14. My OH didn’t work as much as yours but worked enough that he was rarely home for that whole dinner/bath/bed with three small children nightmare and he used to disappear for most of Saturday to play sport. And, like you, I did all the running around. I’m not sure he’s even been to the museum…. But I’ve noticed now the kids are older, he’s putting in a bit more – running the eldest to the train for university, picking up more of the meals and housework chores. It kind of works because I’m more of a small person type whereas he comes into his own in managing the teenage/young adult years. I guess we find our place and build our own memories.
    PS You couldn’t wipe the smile off my face the day my youngest started school. I declined the tissues offered by the prep teacher..

    Liked by 2 people

  15. Wonderful collection of photos and applause for the hubby. I think you could make a little cash and copyright “primary caretaker business, not sole provider business.” 🙂

    Liked by 1 person

  16. Bill says:

    I remember not much, but some tidbits are set forever. Long known wife’s memory is the more accurate. Great telling of your ‘was, is, and shall be.’ Enjoyed it a bunch.

    Liked by 1 person

  17. AmyRose🌹 says:

    I couldn’t help but laugh at your conversation cause it seems the mister and me have those kind of conversations as well. And the the life part. When one works all the time that one’s world becomes that one’s existence. And for a while two people living under the same roof are living two separate lives. I see that happen too here. My orbit is different from hubby’s and I’ve often stopped to wonder if our two orbits will ever be going in the same direction. Life. Honestly! Happy Dad’s Day to your mister, Joey! 😘😘😘

    Liked by 1 person

    • joey says:

      The funniest thing to me, Amy, is when we were apart, and not available to care for one another, we were both better at self care. Maybe separate orbits make a person more self-reliant — probably good when not sustained over long periods of time. If y’all’s orbits continue to line up now and again, that just might be your pattern 🙂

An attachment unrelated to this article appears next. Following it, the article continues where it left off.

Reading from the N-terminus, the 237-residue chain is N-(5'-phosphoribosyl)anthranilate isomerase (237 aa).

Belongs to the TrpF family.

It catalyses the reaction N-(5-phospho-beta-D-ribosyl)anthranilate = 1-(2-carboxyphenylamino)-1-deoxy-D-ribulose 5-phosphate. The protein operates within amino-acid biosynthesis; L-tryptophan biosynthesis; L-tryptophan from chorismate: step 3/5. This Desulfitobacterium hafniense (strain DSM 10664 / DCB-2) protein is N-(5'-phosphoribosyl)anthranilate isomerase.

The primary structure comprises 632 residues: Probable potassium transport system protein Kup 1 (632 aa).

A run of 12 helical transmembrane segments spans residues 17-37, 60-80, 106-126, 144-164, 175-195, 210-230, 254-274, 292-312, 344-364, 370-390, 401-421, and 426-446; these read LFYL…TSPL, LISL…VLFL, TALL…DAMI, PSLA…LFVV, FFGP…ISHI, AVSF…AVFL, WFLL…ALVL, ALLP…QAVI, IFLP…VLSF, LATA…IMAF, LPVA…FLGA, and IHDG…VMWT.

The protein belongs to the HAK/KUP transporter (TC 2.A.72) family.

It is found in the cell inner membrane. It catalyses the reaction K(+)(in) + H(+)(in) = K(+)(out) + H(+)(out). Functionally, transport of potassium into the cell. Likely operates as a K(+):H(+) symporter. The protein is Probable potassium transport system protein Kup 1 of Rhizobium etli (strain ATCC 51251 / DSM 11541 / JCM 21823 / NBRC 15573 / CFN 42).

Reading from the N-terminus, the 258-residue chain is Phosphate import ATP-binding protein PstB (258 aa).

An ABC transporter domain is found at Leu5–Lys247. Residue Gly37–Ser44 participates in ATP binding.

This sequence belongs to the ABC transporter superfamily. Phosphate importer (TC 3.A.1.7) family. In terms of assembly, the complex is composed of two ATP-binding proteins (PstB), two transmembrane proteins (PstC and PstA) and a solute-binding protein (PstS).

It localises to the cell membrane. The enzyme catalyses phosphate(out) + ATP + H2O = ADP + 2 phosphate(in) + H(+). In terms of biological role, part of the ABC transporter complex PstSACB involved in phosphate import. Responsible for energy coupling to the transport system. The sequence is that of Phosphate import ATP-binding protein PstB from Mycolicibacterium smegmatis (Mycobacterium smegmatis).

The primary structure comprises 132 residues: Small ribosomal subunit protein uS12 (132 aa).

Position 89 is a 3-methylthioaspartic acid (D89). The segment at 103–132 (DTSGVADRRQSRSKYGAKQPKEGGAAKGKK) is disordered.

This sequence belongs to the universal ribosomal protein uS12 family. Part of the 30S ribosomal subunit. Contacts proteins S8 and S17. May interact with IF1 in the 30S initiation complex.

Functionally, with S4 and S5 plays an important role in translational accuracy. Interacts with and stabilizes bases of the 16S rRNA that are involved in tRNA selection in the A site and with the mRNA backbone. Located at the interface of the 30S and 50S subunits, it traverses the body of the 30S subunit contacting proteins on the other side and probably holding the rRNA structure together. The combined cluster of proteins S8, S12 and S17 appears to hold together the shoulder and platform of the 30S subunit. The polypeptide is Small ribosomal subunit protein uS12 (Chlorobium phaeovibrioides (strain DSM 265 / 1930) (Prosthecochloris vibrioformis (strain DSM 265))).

Liked by 1 person

      • AmyRose🌹 says:

        Joey, you hit the nail right on the head. Due to “Mommy damage” mister wanted a wife to wait on him hand and foot. Joke be on he. Introduce cats. And I get so busy I have no time to cater to mister’s needs. That’s good for a while but then it gets old. So years worth of having to learn to be self-sustained, mister basically can tend to himself. I’ve still got the cleaning end of the deal …. he seems allergic to that vacuum cleaner and what not. Our orbits do line up now and again which feels good. His interests vastly differ from mine to a point, and then we again begin to spin away from one another. Hmmmm …… ☺️

        Liked by 1 person

  18. markbialczak says:

    Happy Mister Day to your guy I feel like I know, Joey.

    Liked by 2 people

  19. Anxious Mom says:

    Aww, love this post! The conversation really made me crack up, you with all of your reasons as to why it was the state museum, and him all “nope.” My husband has a better memory about more obscure things than I do, although I rarely admit it, because I don’t want him to think he’s right when he’s probably not the next time.

    Liked by 2 people

  20. Amy says:

    I’m the great rememberer in the house. I think the hubby’s response would be more like “I have a vague recollection of being there, but I don’t know when or what we saw.” lol. This was a lovely post of gratitude. I hope that he’s enjoying his balance…and you too. 🙂

    Liked by 1 person

  21. marianallen says:

    Such a wonderful post! Sounds like you’re as gaga over your one as I am over my one. My one used to teach all day, then come home and cut and split wood until dark, then work on the interior of the house. I was like, “Peel me a grape, next time you pass through the kitchen, Jeeves.” lol


  22. JT Twissel says:

    I can remember those crazy days of constant activities – whew. Who could forget scouts and camp outs? Ours always ended in some catastrophe.

    Liked by 2 people

  23. Beautiful memories, and wonderful tribute to the Mister.

    I can relate to your different memories throughout time together. He-Man and I often remember things quite differently too. There’s a song about that. 😜

    Liked by 2 people

  24. Matt Roberts says:

    Beautiful post. I love the pics!

    Liked by 2 people